An Often-Overlooked Sales Concern: Today’s Options for Media Kits

The concept of “today’s media kit” was one I explored when preparing the media kit for mediaShepherd —our new business that will be launching its website soon. Traditionally, media kits were obviously a print concept—the heavy paper stock and multipage, catalog-style format. Over the years, many publishers have scaled back on print media kits to cut costs and adapt to the digital era, as visitors to a publication’s website now expect to be able to simply access the media kit online.

Most publishers put their media kits up in .pdf format, as a replica of the print version. Slightly more advanced have been digital editions of media kits, and kits such as Atlanta Magazine’s, where pages have been designed to fit the Web screen vs. a printed page.  This has been a positive step in providing user-friendly design.

Some publishers have taken the digital media kit a step further and integrated it directly into the website. And why not? It makes it easier for site visitors. It’s content. And it’s online. Why would it retain its print “body”?

A good example is Inc. magazine’s media kit. It’s an entirely web-based experience with pull-down menus and different content sections. I love it.

For mediaShepherd, our solution was to create an online-friendly design in .pdf format, like Atlanta magazine, since our website isn’t launched yet. It also was designed to be “print-friendly” for when we need print copies. When our website is launched, we plan to integrate the kit into the website, similar to Inc.’s approach.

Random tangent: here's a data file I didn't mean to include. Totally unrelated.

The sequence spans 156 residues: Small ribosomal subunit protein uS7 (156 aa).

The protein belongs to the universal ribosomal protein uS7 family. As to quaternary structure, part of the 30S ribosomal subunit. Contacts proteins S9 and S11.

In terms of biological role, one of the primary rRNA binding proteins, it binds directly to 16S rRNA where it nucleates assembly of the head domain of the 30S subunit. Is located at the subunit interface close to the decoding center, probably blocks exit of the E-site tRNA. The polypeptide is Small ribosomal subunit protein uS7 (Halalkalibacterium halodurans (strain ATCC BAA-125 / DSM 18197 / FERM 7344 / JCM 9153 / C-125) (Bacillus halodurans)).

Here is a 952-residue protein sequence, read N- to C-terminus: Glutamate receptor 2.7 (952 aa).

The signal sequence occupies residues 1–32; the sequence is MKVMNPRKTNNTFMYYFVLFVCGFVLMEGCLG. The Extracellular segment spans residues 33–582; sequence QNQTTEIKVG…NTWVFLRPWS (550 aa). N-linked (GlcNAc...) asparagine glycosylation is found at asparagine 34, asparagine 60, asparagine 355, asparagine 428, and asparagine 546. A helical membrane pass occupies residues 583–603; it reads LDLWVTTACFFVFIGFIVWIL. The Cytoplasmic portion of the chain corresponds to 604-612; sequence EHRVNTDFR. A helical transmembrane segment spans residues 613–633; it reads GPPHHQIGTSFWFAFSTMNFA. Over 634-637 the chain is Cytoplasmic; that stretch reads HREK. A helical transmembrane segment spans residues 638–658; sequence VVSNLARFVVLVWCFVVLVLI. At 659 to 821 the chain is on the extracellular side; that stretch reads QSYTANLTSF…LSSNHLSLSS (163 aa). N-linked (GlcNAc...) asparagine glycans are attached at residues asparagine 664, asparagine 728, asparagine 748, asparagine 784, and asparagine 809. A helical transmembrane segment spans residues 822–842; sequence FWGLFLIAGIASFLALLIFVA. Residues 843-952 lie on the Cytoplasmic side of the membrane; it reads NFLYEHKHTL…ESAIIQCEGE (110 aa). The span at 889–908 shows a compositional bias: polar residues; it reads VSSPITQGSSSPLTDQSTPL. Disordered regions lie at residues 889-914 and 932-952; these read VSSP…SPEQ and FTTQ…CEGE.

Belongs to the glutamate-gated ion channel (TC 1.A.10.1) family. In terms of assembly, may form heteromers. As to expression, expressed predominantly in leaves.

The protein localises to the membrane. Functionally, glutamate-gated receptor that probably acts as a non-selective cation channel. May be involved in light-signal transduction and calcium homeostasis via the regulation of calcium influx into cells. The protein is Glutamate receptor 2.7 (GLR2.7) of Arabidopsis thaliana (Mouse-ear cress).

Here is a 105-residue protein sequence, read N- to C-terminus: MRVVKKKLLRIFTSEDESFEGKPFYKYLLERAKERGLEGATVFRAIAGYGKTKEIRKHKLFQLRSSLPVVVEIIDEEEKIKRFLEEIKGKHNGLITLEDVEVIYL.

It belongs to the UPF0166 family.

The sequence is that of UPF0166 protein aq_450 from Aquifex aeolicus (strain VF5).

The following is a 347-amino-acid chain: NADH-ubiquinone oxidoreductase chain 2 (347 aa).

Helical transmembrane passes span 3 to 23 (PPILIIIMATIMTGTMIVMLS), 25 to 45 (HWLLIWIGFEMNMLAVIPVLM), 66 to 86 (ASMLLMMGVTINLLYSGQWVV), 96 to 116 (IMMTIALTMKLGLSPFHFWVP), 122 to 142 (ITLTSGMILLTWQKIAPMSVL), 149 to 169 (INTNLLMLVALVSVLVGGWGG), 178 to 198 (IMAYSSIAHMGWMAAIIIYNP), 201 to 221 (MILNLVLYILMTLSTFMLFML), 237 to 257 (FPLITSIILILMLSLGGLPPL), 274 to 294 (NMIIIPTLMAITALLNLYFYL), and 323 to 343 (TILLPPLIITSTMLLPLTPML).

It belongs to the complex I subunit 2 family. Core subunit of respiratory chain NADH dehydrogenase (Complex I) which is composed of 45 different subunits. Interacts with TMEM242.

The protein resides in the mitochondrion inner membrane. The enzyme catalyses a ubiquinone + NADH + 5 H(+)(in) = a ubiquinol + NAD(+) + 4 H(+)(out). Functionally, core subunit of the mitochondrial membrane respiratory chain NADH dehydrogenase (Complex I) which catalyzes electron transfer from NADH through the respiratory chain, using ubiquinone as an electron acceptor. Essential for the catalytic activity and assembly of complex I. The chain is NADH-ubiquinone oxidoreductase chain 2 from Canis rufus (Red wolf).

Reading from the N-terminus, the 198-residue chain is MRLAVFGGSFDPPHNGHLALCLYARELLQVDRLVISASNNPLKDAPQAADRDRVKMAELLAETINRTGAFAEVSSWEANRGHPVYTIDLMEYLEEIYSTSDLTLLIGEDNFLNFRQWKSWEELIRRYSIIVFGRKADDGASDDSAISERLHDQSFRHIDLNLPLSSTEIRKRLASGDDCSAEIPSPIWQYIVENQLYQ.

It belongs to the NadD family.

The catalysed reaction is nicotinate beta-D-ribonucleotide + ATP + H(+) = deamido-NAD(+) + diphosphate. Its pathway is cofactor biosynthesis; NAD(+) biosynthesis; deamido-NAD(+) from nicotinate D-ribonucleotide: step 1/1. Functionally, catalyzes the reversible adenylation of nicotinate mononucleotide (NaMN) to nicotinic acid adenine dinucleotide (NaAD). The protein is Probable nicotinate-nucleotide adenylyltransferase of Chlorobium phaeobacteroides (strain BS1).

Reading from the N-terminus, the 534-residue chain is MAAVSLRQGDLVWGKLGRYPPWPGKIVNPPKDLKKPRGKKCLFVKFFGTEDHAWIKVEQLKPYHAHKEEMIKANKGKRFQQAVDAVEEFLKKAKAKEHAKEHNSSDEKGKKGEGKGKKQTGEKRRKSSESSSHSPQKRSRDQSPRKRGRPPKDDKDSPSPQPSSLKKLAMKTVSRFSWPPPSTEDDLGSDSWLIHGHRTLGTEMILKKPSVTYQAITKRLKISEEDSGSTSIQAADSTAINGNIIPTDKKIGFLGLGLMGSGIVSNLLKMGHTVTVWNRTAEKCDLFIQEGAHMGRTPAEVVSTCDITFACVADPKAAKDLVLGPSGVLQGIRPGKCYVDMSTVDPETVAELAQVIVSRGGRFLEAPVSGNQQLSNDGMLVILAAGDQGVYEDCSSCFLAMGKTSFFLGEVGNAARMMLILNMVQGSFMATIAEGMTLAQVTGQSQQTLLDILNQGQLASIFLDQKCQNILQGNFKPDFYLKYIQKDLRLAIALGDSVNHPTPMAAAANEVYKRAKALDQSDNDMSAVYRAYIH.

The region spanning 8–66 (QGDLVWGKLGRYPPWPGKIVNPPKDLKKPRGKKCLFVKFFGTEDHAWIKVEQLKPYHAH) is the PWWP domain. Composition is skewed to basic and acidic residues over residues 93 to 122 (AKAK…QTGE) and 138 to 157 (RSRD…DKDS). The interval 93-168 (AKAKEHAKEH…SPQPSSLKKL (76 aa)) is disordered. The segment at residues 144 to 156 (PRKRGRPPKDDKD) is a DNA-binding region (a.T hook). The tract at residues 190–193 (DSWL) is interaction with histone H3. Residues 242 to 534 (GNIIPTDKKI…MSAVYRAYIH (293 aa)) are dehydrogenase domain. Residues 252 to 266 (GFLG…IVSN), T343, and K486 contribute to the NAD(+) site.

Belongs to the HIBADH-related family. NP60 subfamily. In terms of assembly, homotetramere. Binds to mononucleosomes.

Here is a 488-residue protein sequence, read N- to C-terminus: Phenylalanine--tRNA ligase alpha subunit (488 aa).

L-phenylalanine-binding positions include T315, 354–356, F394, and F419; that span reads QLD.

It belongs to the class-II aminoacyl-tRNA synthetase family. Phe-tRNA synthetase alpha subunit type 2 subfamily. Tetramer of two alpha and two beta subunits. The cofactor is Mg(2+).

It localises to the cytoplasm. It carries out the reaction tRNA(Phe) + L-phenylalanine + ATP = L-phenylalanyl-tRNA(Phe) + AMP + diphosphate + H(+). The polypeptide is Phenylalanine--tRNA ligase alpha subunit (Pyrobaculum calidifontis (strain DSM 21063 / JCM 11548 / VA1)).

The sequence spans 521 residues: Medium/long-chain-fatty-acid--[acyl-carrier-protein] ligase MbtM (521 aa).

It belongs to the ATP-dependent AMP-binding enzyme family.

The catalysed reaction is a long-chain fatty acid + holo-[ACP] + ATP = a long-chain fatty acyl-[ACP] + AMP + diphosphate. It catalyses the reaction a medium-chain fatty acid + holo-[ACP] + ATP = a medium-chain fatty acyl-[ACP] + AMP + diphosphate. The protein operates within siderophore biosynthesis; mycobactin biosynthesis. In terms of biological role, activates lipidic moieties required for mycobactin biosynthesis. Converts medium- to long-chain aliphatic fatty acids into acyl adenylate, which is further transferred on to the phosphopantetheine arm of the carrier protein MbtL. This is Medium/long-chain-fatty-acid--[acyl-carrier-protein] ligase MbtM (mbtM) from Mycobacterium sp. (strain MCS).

Both types of kits have value. The main point is that if something is being presented digitally, why is it retaining a design that was created for print and requires the viewer to scroll down and across, and zoom in and out? It’s a bit sheepish … I mean, sluggish. You want to make it as easy as possible for viewers, as with any content you are providing.

Two Media Kits?
Some publishers, like Atlanta Magazine, also have moved to an approach where they separate their media kits into two or more, one for the print magazine demographics and opportunities, and another for digital properties.

In my humble opinion, this isn’t the best idea, as it forces the potential advertiser to choose which kit to view. Why not give them all the opportunities, including for integrated campaigns, in one place? I’d love to hear opinions on this from others. 

Check back soon for Part II of this media kit exploration where I talk about one of my media-kit pet peeves.